Today I want to discuss another topic related to babies, toddlers, and preschoolers - the mid day siesta.
How do you work around your child's daily routine if he or she still desperately needs a nap? Do you just abandon the idea of napping while camping and give the kid a grace day? What if your child goes crazy without a nap and is unbearable to be around?
My son was relatively easy to deal with when it came to napping. When he was young, he'd nap anywhere and everywhere. We could go sit in a park and he would nap curled up between my legs. As he got older, he'd nap in the car, in the child carrier or in the Chariot. The key was to go for a walk or a drive and there was his nap. We took a vacation to Hawaii and never once returned to the condo in 10 days for a mid-day nap. My son would just nap en route to the next beach or destination. He was extremely easy to travel with. Even today, Noah doesn't nap in his bed. He will play, scream, cry, or quietly read until you finally open the bedroom door. However, he will fall asleep on a 5 minute drive to the grocery store - something that brings its own problems!
|This child could sleep anywhere!|
If your child is like mine, napping isn't an issue for you. Go for a walk, take a drive to a nearby lake, go for ice-cream or hunt down a local coffee shop and your child will be in lullaby land. Note, that it's a good idea to bring books along in the car to read while you wait for Sleeping Beauty to wake up.
|Passed out on one of our hikes|
If you child has to be in his own bed to nap however, camping and traveling are going to be a little trickier for you. Below are a few suggestions for the child that must physically lie down to sleep:
One - If your tent isn't too hot or you have a trailer, just put your child down for their nap as you would at home. Give them a few books to read while they fall asleep or let them watch one of their favourite shows on a portable DVD player. You can also try napping with them (what parent doesn't wish they could take more naps?). If you plan to have your child nap in your tent, choose a shady spot so that your tent won't catch that full mid-day sun.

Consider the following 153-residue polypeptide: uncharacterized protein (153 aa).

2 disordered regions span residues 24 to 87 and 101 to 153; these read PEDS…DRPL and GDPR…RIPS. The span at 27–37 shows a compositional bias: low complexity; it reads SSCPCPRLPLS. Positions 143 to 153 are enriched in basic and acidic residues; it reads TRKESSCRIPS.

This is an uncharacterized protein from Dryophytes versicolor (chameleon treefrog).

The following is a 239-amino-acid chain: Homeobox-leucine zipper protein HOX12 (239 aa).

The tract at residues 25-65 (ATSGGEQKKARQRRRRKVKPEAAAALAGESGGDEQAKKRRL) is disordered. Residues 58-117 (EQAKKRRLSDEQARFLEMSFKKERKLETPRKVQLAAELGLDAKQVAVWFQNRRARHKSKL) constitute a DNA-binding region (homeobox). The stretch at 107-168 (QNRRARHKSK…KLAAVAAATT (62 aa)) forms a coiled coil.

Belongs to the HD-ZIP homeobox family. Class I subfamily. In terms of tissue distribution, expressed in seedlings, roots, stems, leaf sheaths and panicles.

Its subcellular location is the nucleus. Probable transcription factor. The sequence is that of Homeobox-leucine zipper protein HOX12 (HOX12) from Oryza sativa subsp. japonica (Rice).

Two - Invest in a PeaPod by Kidco. This small portable tent folds up in a small bag so you can easily take it with you to the lake, allowing your youngest child to nap while older children play. Everybody in the family will appreciate this instead of being stuck at the campsite while your baby sleeps. You can buy PeaPods in different sizes so that even toddlers can use them. Don't have a PeaPod? - use a Pack&Play. Refer to my story, Baby Adventures for more information on the PeaPod and Pack&Play while camping.
*Please note that there has been a safety advisory issued for the Kidco Peapod by Health Canada. If you plan to use it for a child under one year of age, please read the warning before purchasing one of these products.
|Napping in a PeaPod (Photo: G. Duncan)|
If napping isn't going to work because your child has to be in his or her own bed try to at least give them some quiet time. Last summer when we'd start to suspect our son was about to lose it, we'd put him in the tent with a video for half an hour. Bonus - sometimes they will actually fall asleep. If not, at least they rested and had some down time. The other thing that worked well for us was reading books. For more suggestions on the topic of down time, read one of my earlier stories in this Camping Series, Preschool Adventures.
In a pinch, naps can happen anywhere. How creative are you? That's the question.
|They're in the shade and looking pretty comfortable to me.|
For more reading on napping, visit OutsideMom.com and check out Lindsey's story, The Dreaded Nap: how to have an outside life and a well-rested child. Her advice pretty much follows mine with suggestions such as drive while drowsy (the child - not you), nap around, and practice sleep walking (you walk, your child sleeps).
Erica with Cragmama also has a great story on napping, Creating a Cragbaby - Sleepy time solutions, that reminds us to know when to call it a day (especially important on day hikes or days at the crag climbing). I especially like the photo of Crag Daddy in the story showing us how important it is for parents to take naps too. :)
Other suggestions from the community:Mine have always just napped on mom or dad's back (though my 3 yr old doesn't nap anymore). Actually, that's both my at-home and in-wilderness strategy. My 1 year old gets 80% of her naps in the wrap as we're wandering around outside (and the other 20% in the bike trailer). So camping isn't really a change in that regard.
Erin from Ground Truth Trekking
Bring a baby monitor so you can monitor them while you are out reading or knitting.
Lia from Skedaddle
For downtime, we like to journal. Even before they could write actual words, we would purposefully scribble, color etc in our write in the rain books. Also, naps are so important--so don't push toddlers too far without one. You'll be sorry.
Jennifer from Wilderness for Kids
I'm was always up for lying down beside them to "keep them company"
Jen from Backcountry with the kids